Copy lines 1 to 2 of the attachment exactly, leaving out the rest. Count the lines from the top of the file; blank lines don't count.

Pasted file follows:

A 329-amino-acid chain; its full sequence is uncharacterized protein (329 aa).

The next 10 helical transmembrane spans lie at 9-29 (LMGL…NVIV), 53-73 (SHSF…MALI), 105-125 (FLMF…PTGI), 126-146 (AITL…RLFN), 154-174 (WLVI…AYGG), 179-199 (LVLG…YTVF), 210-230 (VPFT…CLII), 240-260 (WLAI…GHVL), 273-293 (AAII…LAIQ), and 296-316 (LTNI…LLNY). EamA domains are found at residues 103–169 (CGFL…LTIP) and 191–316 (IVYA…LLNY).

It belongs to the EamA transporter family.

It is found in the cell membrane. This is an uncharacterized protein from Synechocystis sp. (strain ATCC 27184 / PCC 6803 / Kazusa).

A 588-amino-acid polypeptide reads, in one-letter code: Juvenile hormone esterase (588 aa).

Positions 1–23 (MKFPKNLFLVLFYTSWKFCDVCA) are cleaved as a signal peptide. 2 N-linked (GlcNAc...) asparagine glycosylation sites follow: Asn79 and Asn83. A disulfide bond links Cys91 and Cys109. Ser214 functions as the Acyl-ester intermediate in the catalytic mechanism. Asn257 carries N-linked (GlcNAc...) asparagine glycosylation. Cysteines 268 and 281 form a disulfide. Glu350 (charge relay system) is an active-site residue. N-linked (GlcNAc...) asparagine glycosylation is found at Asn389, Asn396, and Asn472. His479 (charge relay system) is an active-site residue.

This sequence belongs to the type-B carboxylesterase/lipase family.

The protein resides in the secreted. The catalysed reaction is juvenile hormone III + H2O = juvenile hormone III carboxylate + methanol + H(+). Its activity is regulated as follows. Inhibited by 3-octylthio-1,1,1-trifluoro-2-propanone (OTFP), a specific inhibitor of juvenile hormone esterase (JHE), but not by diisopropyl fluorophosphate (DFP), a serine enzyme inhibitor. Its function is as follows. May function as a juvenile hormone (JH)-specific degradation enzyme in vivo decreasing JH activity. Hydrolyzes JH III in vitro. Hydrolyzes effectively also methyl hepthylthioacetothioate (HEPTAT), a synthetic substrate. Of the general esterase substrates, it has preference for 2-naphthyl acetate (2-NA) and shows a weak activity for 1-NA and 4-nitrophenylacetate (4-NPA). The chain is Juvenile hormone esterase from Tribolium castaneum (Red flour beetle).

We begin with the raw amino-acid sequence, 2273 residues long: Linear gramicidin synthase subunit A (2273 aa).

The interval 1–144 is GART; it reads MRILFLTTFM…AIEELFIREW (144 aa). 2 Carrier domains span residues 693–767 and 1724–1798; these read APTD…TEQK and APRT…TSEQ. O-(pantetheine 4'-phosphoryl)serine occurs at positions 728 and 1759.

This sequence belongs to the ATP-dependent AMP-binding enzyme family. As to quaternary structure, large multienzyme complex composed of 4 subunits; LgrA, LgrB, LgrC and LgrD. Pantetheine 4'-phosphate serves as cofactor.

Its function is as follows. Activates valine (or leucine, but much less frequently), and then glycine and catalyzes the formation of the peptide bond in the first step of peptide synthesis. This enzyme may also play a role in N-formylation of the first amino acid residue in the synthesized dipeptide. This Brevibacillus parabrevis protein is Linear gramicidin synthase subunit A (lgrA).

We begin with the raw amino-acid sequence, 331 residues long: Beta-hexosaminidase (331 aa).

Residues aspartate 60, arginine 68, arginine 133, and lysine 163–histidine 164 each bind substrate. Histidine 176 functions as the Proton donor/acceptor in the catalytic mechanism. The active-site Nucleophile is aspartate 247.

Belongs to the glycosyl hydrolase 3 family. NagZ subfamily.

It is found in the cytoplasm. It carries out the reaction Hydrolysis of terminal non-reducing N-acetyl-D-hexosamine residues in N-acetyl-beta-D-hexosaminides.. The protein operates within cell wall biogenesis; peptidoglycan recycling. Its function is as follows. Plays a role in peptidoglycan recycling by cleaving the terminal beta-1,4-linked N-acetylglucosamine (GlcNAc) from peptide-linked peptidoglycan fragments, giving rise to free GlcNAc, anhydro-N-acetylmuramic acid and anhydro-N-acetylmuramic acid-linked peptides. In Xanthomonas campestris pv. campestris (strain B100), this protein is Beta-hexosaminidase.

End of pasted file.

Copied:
A 329-amino-acid chain; its full sequence is uncharacterized protein (329 aa).

The next 10 helical transmembrane spans lie at 9-29 (LMGL…NVIV), 53-73 (SHSF…MALI), 105-125 (FLMF…PTGI), 126-146 (AITL…RLFN), 154-174 (WLVI…AYGG), 179-199 (LVLG…YTVF), 210-230 (VPFT…CLII), 240-260 (WLAI…GHVL), 273-293 (AAII…LAIQ), and 296-316 (LTNI…LLNY). EamA domains are found at residues 103–169 (CGFL…LTIP) and 191–316 (IVYA…LLNY).